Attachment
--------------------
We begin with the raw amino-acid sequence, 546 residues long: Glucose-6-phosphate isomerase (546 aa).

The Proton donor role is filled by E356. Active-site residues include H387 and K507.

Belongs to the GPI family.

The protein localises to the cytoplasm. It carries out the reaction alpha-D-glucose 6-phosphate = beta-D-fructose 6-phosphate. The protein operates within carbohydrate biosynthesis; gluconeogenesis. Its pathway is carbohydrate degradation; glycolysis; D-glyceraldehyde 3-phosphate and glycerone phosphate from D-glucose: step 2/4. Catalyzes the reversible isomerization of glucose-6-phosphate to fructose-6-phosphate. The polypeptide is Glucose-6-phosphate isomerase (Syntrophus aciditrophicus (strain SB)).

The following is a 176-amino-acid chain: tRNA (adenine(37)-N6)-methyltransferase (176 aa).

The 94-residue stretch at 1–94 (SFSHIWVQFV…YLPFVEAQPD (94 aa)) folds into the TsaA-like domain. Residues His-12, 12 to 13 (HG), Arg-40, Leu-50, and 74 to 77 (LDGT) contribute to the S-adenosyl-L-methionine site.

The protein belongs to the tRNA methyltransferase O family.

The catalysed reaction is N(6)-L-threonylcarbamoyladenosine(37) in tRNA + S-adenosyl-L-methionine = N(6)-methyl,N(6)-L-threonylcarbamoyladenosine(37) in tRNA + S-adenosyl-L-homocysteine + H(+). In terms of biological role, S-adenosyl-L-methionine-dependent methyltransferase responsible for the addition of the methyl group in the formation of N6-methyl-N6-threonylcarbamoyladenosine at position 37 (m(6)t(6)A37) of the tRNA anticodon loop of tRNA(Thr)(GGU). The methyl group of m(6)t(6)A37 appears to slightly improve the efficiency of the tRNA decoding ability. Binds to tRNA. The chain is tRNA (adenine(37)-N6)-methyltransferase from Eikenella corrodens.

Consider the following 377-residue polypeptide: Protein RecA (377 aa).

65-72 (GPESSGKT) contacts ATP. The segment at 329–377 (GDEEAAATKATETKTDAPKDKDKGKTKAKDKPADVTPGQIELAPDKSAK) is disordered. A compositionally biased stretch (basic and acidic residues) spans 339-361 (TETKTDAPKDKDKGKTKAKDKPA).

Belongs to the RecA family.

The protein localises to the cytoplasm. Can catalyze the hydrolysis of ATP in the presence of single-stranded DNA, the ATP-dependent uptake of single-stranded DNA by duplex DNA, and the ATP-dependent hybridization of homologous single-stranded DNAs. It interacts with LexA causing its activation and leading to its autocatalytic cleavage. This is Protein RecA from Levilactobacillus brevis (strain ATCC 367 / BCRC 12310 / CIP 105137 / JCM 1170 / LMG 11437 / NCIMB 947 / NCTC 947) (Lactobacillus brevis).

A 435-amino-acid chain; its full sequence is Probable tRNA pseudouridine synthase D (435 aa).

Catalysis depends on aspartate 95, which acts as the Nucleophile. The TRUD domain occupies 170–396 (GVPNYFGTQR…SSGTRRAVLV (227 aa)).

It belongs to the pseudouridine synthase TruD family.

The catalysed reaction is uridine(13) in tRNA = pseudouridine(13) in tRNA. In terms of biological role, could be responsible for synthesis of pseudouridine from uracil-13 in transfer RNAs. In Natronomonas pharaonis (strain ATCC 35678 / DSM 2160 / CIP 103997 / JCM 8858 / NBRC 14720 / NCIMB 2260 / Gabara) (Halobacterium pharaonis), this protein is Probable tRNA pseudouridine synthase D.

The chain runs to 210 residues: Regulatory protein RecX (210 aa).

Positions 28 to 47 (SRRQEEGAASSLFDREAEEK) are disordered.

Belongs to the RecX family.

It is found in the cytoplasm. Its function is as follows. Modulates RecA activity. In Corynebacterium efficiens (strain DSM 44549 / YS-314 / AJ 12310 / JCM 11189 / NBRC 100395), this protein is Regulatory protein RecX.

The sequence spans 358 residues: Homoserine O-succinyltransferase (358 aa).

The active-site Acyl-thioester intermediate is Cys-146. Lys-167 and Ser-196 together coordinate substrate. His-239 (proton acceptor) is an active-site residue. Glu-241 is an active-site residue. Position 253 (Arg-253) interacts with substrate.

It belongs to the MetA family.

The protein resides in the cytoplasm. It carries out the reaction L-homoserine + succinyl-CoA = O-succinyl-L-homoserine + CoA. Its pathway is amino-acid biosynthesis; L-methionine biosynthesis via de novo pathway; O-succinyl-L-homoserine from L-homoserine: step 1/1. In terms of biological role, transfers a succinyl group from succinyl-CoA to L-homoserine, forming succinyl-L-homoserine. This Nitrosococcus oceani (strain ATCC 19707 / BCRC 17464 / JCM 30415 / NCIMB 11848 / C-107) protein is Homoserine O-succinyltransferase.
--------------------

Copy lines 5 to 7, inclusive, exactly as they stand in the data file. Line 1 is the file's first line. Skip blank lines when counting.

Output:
The following is a 176-amino-acid chain: tRNA (adenine(37)-N6)-methyltransferase (176 aa).

The 94-residue stretch at 1–94 (SFSHIWVQFV…YLPFVEAQPD (94 aa)) folds into the TsaA-like domain. Residues His-12, 12 to 13 (HG), Arg-40, Leu-50, and 74 to 77 (LDGT) contribute to the S-adenosyl-L-methionine site.

The protein belongs to the tRNA methyltransferase O family.